The Woodland Trust is asking the public to report observations of the effects of the milder winter weather on native trees and flowers across the country. This follows a number of anecdotal reports of flowers blooming and native trees bursting their buds weeks ahead of schedule. The last three months of 2011 only experienced four air frosts in the Central England Temperature Series1, compared to 35 in 2010, and an average of 15 in the period 1878-2010.
The conservation charity has already received evidence through its "Nature's Calendar" website of snowdrops and daffodils blooming, as well as silver birch, oak and hazel trees' buds bursting. Data recorded by the public will add weight to the Trust's already vast resource of information on how trees and woods play a role in the natural environment, supporting its goal of creating a country rich in native trees and woods.
Dr Kate Lewthwaite from the Woodland Trust said: "Our native plants and trees are great indicators of wider changes in the natural world. By recording budburst and flowers blooming the public can help us determine whether these changes are having a major effect on how Mother Nature functions. Despite what people may think, in recent years it has become more commonplace to see daffodils and snowdrops in late December and early January as the climate warms."
The Trust is gathering data to assess the arrival of spring in comparison to previous years, to analyse whether the trend of native flora appearing earlier will continue in 2012. Early flowering species such as snowdrop and lesser celandine are particularly useful in giving an indicator of climactic conditions. The Trust is also looking for evidence of frogspawn to see whether frogs are being fooled into spawning early; as if this was followed by freezing weather it could lead do frozen spawn in ponds up and down the country.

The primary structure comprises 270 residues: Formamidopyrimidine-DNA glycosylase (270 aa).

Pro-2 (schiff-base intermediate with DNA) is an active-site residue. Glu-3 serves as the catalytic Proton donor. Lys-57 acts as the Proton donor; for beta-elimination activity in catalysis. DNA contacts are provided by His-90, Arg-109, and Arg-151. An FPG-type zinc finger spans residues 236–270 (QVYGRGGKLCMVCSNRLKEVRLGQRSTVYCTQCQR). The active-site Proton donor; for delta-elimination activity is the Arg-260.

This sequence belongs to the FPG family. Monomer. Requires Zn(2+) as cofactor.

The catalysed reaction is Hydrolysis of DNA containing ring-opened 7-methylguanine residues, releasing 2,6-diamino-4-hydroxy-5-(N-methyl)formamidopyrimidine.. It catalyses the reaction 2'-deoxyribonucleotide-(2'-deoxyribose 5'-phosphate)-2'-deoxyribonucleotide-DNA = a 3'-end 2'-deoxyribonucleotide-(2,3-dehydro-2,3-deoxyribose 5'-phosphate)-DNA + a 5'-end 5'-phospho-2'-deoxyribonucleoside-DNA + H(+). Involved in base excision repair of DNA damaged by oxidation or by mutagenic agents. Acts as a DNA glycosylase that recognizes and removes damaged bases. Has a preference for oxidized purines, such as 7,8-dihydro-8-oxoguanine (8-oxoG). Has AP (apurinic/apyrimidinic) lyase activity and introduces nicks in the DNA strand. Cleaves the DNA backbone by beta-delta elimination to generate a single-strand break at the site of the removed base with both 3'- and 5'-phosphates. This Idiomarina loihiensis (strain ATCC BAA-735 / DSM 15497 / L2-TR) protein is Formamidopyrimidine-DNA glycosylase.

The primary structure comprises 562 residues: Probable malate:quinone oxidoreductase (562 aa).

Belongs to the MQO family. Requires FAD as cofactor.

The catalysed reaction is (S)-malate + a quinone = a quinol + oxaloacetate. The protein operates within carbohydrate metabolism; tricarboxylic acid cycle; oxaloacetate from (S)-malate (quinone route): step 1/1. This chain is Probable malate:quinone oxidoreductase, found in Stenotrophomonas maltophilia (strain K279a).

The charity is currently embarking on a project to plant six million trees to mark The Queen's Diamond Jubilee, it hopes that the creation of new native woodland will increase diminishing wildlife habitats and provide more stable environments. The public are asked to find their nearest wood and information on how to record at VisitWoods.org.uk
Pictures courtesy of WTPL and were taken by John Newson (Daffodils, top picture), and Margaret Barton (Frogspawn, bottom picture). Click on the images for greater detail.
1Central England Temperature Series - The CET dataset is the longest instrumental record of temperature in the world. The mean, minimum and maximum datasets are updated monthly, with data for a month usually available by the 3rd of the next month. A provisional CET value for the current month is calculated on a daily basis. The mean daily data series begins in 1772 and the mean monthly data in 1659. Mean maximum and minimum daily and monthly data are also available, beginning in 1878.